|Appears in Collections:||Faculty of Social Sciences Journal Articles|
|Peer Review Status:||Refereed|
|Title:||Literacy Practices in the Learning Careers of Childcare Students|
|Citation:||Smith J, Satchwell C, Edwards R, Miller K, Fowler Z, Gaechter J, Knowles J, Phillipson C & Young R (2008) Literacy Practices in the Learning Careers of Childcare Students, Journal of Vocational Education and Training, 60 (4), pp. 363-375.|
|Abstract:||This paper draws from the Literacies for Learning in Further Education research project, funded through the Teaching and Learning Research Programme. Drawing on the empirical study of literacy practices in eight Childcare courses in Scotland and England, we seek to demonstrate that, integral to the learning careers of students are literacy careers through which their learning is mediated. In the process, by drawing upon the lens of literacy, we also challenge some of the common sense understandings of learning in Childcare. In particular we suggest that the literacy practices of lower level courses can be more diverse than those of higher level courses, producing potentially confusing literacy careers for the students involved. We also highlight the complexity of the range of literacy practices in Childcare, which can go unrecognized as requiring explicit tuition, and unacknowledged even when students use them appropriately. Courses in Childcare are textually mediated in many different ways, which vary depending on the level of study. A greater acknowledgement of this multiplicity and diversity could lead to more appropriate forms of assessment, and more relevant ways of interpreting the curriculum. We argue that students on vocational courses have more complex literacy careers than is often assumed and that a literacies approach to learning helps to reveal this complexity.|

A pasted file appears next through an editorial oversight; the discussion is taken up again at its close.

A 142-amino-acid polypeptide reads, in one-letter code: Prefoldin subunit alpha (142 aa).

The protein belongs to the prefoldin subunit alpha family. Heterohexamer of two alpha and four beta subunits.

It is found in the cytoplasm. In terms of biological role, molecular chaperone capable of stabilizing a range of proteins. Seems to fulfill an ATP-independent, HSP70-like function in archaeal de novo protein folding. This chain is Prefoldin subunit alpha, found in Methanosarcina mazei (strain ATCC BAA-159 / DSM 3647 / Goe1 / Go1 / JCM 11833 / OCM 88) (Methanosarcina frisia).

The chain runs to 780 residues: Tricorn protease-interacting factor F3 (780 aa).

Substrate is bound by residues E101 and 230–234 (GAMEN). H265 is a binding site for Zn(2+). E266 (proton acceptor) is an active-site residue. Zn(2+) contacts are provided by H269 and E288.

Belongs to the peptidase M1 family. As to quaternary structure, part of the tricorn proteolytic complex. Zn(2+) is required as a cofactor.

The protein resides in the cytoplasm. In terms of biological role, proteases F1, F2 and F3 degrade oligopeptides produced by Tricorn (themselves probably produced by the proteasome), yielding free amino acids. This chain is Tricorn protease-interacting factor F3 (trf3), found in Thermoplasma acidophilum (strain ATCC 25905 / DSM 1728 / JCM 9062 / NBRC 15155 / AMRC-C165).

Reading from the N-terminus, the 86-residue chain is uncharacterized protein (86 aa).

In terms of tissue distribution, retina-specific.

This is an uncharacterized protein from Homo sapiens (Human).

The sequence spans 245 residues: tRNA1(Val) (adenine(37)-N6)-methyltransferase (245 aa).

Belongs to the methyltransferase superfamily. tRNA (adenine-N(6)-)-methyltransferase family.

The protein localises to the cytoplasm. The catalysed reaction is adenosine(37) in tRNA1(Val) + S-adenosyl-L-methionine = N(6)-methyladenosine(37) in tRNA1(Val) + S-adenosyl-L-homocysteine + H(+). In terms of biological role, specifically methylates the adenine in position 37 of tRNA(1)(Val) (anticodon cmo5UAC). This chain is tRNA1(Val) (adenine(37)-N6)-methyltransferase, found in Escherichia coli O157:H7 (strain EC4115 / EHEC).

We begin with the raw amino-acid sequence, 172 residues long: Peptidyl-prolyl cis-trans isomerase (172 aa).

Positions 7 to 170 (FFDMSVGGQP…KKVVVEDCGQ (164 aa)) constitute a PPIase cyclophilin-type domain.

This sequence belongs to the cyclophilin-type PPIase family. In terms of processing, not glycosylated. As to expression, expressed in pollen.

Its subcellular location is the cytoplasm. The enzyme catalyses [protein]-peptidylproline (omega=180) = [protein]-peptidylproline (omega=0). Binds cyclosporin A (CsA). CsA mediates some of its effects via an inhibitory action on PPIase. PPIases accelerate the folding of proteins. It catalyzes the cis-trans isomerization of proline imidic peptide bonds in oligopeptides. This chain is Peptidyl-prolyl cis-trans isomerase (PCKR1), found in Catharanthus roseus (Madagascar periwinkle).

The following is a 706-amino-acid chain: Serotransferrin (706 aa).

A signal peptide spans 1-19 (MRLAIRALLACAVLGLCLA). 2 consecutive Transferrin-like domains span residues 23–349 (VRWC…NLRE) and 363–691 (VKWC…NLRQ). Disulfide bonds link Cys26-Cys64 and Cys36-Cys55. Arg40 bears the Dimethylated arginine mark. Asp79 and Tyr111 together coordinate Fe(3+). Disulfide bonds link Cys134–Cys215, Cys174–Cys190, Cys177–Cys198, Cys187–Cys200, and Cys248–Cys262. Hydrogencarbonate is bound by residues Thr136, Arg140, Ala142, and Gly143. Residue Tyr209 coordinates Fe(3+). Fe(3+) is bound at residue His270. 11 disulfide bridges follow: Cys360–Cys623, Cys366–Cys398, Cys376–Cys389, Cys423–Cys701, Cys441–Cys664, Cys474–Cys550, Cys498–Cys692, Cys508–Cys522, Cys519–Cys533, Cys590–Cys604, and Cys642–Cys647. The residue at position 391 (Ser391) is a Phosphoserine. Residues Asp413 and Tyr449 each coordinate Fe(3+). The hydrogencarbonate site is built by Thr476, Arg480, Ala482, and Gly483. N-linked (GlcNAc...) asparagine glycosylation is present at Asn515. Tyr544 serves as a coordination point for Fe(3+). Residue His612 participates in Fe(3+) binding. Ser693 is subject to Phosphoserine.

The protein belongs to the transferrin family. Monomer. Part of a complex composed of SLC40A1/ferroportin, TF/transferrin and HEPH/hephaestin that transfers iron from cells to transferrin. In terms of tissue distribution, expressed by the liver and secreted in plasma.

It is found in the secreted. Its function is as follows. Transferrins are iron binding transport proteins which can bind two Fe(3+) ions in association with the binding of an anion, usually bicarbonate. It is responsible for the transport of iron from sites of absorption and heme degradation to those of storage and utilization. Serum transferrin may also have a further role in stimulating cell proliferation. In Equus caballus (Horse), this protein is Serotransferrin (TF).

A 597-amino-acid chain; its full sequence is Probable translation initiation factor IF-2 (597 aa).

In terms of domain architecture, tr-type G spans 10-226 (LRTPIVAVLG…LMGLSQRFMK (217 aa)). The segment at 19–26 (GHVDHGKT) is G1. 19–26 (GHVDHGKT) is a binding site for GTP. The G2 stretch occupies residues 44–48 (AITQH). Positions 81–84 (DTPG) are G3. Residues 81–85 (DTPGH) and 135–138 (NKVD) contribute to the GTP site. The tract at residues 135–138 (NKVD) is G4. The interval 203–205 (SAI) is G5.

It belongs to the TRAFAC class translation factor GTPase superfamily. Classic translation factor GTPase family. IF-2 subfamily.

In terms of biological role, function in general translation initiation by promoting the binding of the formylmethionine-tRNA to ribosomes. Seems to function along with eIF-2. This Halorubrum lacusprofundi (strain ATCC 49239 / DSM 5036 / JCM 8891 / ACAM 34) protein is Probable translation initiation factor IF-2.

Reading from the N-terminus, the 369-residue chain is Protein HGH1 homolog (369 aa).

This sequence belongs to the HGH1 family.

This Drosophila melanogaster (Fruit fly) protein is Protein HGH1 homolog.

|Rights:||Published by Taylor & Francis|
|Chilcare_paper_JVET.doc||130 kB||Microsoft Word||View/Open|
|Chilcare_paper_JVET.pdf||114.33 kB||Adobe PDF||View/Open|
This item is protected by original copyright
Items in the Repository are protected by copyright, with all rights reserved, unless otherwise indicated.
If you believe that any material held in STORRE infringes copyright, please contact email@example.com providing details and we will remove the Work from public display in STORRE and investigate your claim.